Peru: "It has become dangerous even to remain inside the church" Renovation of the Parish Church of the Immaculate Co
Project Code: 234-01-19
There are no other countries in South America where the shortage of priests is more acute than in Bolivia and Peru. Even though some 84% of Peru's population of 28 million has been baptized as Catholics, there is a great lack of even the most basic knowledge of the Catholic faith and an acute shortage of the necessary pastoral care. As a result, sects are flourishing, so that today up to 10% of Peruvians belong to one or other of the many evangelical "free churches" – and the trend is increasing rapidly.
The sects are on the advance even in the remotest regions, including here, in the Vicariate of San José de Amazonas, in the extreme north-east of the country, on the frontier with Colombia. This is an exceptionally remote region, most easily reached by aircraft or by boat along the upper reaches of the Amazon River. Even apart from the growth of the sects, the sheer remoteness, inaccessibility and scattered nature of the settlements pose great challenges for the priests and missionaries here.
In many of the smaller towns and villages the sects have already built small chapels and in this way they are luring away many of the Catholics. Altogether there are close to 800 small Catholic settlements along the rivers Amazon, Napo, Putumayo and Yavari and their countless tributaries – all in an area of some 60,000 square miles. One of these centers is the Parish of the Immaculate Conception in Pevas, which has been in existence since 1956. Because of the shortage of priests, most of these small communities are looked after by religious Sisters or lay missionaries, who conduct Liturgies of the Word and prepare the faithful for reception of the sacraments.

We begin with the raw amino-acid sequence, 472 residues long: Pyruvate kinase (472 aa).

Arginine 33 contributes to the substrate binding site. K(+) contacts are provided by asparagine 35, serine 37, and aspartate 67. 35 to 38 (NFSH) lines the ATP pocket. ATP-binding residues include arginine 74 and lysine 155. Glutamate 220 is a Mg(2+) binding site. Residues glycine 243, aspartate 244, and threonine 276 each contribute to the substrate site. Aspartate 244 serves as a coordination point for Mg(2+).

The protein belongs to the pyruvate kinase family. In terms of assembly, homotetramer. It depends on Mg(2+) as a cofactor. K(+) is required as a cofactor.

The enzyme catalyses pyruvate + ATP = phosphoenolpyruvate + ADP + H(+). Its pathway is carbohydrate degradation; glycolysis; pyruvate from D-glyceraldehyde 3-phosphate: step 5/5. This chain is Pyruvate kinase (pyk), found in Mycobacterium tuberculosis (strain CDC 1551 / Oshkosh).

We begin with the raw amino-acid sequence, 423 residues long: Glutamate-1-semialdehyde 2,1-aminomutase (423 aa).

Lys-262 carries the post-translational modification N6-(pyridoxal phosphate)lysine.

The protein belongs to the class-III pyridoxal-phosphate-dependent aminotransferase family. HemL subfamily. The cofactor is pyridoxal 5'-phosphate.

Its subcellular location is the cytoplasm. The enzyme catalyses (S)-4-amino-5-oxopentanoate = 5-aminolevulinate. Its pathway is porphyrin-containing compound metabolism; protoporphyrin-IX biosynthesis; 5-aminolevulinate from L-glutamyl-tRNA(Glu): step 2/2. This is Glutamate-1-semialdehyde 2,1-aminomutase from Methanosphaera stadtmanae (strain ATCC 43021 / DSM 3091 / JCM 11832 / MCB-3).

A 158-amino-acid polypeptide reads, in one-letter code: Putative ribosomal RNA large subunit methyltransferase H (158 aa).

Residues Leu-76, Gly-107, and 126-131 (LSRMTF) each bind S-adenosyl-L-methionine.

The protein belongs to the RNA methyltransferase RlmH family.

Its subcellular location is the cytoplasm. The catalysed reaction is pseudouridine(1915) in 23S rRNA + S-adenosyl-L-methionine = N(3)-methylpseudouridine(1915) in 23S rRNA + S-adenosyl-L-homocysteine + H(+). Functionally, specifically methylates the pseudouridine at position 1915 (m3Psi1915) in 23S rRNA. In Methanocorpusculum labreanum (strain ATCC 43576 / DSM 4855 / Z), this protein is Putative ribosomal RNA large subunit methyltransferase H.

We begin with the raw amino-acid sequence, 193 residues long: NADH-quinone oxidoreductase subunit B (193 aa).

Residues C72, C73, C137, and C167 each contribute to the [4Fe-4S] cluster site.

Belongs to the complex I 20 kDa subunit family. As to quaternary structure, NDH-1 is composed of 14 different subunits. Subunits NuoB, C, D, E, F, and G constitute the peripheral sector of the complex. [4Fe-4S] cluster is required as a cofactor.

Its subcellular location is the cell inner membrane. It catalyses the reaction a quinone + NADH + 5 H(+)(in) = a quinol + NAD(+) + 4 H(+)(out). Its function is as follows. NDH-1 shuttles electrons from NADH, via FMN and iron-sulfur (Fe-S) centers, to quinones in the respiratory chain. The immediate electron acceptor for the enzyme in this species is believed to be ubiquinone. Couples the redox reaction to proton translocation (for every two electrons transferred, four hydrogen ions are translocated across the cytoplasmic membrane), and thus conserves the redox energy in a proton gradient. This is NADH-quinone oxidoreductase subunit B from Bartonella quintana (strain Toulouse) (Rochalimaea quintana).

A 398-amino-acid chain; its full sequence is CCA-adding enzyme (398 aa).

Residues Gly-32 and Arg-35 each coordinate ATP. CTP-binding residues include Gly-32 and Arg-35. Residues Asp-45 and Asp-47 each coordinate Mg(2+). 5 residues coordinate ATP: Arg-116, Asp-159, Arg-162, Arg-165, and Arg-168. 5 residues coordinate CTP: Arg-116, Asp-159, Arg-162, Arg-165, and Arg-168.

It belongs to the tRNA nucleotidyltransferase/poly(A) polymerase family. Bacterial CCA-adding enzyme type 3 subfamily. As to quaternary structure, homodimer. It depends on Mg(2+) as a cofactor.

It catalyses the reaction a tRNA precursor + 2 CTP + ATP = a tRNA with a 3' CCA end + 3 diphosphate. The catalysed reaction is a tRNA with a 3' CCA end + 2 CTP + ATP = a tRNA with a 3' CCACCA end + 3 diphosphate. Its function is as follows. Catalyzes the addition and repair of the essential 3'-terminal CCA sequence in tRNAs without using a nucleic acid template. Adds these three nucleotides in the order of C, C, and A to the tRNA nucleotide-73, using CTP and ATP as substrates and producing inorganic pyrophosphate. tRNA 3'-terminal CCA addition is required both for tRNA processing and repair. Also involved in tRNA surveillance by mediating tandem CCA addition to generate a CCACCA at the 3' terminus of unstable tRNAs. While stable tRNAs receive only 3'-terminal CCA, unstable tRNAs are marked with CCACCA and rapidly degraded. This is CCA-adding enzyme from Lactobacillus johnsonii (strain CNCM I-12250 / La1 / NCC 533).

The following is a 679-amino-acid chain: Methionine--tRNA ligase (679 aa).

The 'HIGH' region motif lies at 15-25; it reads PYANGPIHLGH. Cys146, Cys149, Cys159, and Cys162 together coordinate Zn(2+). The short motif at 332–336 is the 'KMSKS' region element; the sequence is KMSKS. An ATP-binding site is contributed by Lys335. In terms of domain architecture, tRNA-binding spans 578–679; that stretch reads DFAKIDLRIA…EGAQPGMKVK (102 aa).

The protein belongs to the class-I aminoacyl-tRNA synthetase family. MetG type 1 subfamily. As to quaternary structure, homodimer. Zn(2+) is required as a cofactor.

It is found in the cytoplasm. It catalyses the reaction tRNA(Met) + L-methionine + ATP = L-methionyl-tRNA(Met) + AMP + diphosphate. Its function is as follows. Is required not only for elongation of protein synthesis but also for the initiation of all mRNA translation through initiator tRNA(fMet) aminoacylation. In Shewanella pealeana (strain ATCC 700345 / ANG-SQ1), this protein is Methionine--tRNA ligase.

The poverty here is almost unimaginable. Most of the Catholic faithful are simple campesinos who barely manage to scrape a meager living from the land. Socially and culturally they have few prospects. This is one reason, perhaps, why the Church plays such an important role in their lives. Almost all the inhabitants of the villages and of the homesteads and settlements in the surrounding area come to the churches to worship. And the parish church itself is both House of God and a communications center at the same time–a place of shared prayer, but at the same time also a social and cultural meeting place.
This is very much the case in Pevas, but time has not been kind to their parish church. Bishop Miguel Olaortua Laspra has visited the community personally and seen for himself the state of the church, which was built in 1968. The rain and heat have caused the roof to rust through by now and the water drips through onto the altar missals. It has become dangerous even to remain inside the church, since at any moment pieces of the ceiling can break away and fall down.
Given these conditions, the Bishop wants the church to have a new roof. "Unfortunately, the vicariate is not in a position to cover the costs of the repairs itself," he writes. "We are therefore appealing to your generosity and would be most grateful if you can help us."
The parishioners themselves are willing to play an active part in renovating the church, but their efforts alone will not be enough. And so we were happy to promise them a contribution of $9,000. Will you help fulfill this promise so these local faithful in Peru can repair their church and have a safe place to worship?
Aid to the Church in Need commits to invest your funds where they will have the greatest impact for the Church that we serve. Funds donated to Aid to the Church in Need’s projects will be used towards the greatest need in our programs to help keep the Faith alive.